Final cut studio on the 2010 mbp

Discussion in 'MacBook Pro' started by allupons, Jun 8, 2010.

  1. allupons macrumors member

    Joined:
    Mar 11, 2010
    #1
    Hey. I was wondering if many here had much experience using final cut studio(2009) on any of the new macbook pros. I was recently looking to upgrade from my 4 year old macbook pro for improved use with final cut. Does they still heat up into the 90 C heat range when rendering? Are the render speeds significantly improved from a core 2 duo? How much faster is the core i5 mobile vs the core i7 mobile (I am looking mostly at the 17" model). Any first hand experience on these questions and the general performance of final cut on the new macbook pros would be greatly appreciated. I am asking mostly because I am trying to decide between the recently updated and portable macbook pro solution vs the i7 imac. While i know the i7 imac has much more processor, the lack of the express port means no esata and thus seemingly bigtime storage issues for HD video.

    Any help/advice on these issues would be greatly appreciated!
     
  2. spinnerlys Guest

    spinnerlys

    Joined:
    Sep 7, 2008
    Location:
    forlod bygningen
    #2
    Firewire 800 offers enough speed (65 to 70 MB/s) to accommodate HD video and its editing, as most HD video is being edited with some kind of codec.

    HDV uses 7 to 14 MB/s (720p and 1080i/60), ProRes 422 uses 11 to 27.5 MB/s (720p and 1080i/60), so if you don't need the portability and don't edit more than 3 to 4 streams at once, you might be fine with the iMac.

    i5 vs. i7

    Btw, if you have some kind of fan control application, you can spin up the fans during intensive SPU usages and get temperatures of around 70° to 80° C.
     
  3. allupons thread starter macrumors member

    Joined:
    Mar 11, 2010
    #3
    Thanks for the info. I am more worried regarding the fact that I have about 5 internal drives and a card reader that I would have to daisy chain on the fw800. I imagine that would cause some serious slowdown.

    Regarding the 2010 macbook pros though, anybody have any experience running either fcs or cs5 on them? Do they generally feel very snappy, or are they sluggish feeling due to being mobile processors? Thanks again for any info.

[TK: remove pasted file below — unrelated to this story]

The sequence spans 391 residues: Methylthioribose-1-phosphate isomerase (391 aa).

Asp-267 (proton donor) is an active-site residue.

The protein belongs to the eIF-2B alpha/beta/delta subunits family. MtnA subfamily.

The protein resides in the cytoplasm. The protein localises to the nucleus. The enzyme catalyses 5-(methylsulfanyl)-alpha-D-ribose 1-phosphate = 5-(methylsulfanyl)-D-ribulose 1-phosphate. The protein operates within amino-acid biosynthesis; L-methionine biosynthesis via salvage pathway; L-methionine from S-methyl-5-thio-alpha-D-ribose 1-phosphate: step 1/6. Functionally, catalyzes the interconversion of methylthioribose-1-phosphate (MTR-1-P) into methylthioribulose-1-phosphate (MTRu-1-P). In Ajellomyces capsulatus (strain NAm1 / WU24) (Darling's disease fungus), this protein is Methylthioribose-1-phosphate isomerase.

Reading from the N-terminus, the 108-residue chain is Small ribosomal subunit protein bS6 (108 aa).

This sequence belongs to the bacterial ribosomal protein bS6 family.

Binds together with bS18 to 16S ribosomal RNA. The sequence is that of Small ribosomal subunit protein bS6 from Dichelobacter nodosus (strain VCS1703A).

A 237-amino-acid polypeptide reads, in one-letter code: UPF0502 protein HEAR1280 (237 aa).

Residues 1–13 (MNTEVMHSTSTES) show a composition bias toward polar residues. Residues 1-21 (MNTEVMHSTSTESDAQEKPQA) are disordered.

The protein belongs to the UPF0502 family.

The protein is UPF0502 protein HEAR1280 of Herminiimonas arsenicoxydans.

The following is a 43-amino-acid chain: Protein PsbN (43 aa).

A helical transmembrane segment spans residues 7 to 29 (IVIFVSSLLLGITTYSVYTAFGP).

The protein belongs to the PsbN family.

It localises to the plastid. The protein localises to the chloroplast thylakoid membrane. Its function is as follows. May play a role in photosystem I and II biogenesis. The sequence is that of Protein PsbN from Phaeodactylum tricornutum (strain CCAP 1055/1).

4. spinnerlys Guest

    spinnerlys

    Joined:
    Sep 7, 2008
    Location:
    forlod bygningen
    #4
    At work we had up to seven drives daisy chained to one Firewire port and there was no slow down.
     
  5. johnnymg macrumors 65816

    johnnymg

    Joined:
    Nov 16, 2008
    #5
    FWIW, xxpresscard esata seems to be a bit trouble-prone. I've been looking for a reliable esata system and haven't been convinced there is one yet. Still looking though if anyone has any suggestions.

    Another alternative storage option is to install a second 7200 HD in the optibay. Use that drive for the real-time video file storage and then backup externally via USB of FW. That's how I have setup my 2009 MBP when using FCS.

    I've also done real-time (single video channel) FCP editing to a USB external drive but suspect that you would need to go FW800 for anything more serious.

    Yes, FCP does feel "snappy" on my MBP.
    JohnG
     
  6. Sirmausalot macrumors 6502a

    Sirmausalot

    Joined:
    Sep 1, 2007
    #6
    Why do you need five drives? I usually use one FW 800 RAID drive for each project. Do you need access to all of that media all the time or can you consolidate? Or simply hook up the drives you are actually using at the time.

    If you do daisy chain, the chain will run at the speed of the LOWEST peripheral anywhere on the chain, even at the end. I read recently that some older FW cameras run at 100MBPS even though they use a FW 400 port.

    I occasionally use FCS2 on my 13" Macbook Pro. 2.2 processor. It's just okay, I'd be happier with something faster.

    I don't think you'll have any problems running the suite on the laptop, but steer towards the best hardware you can afford.


     

Share This Page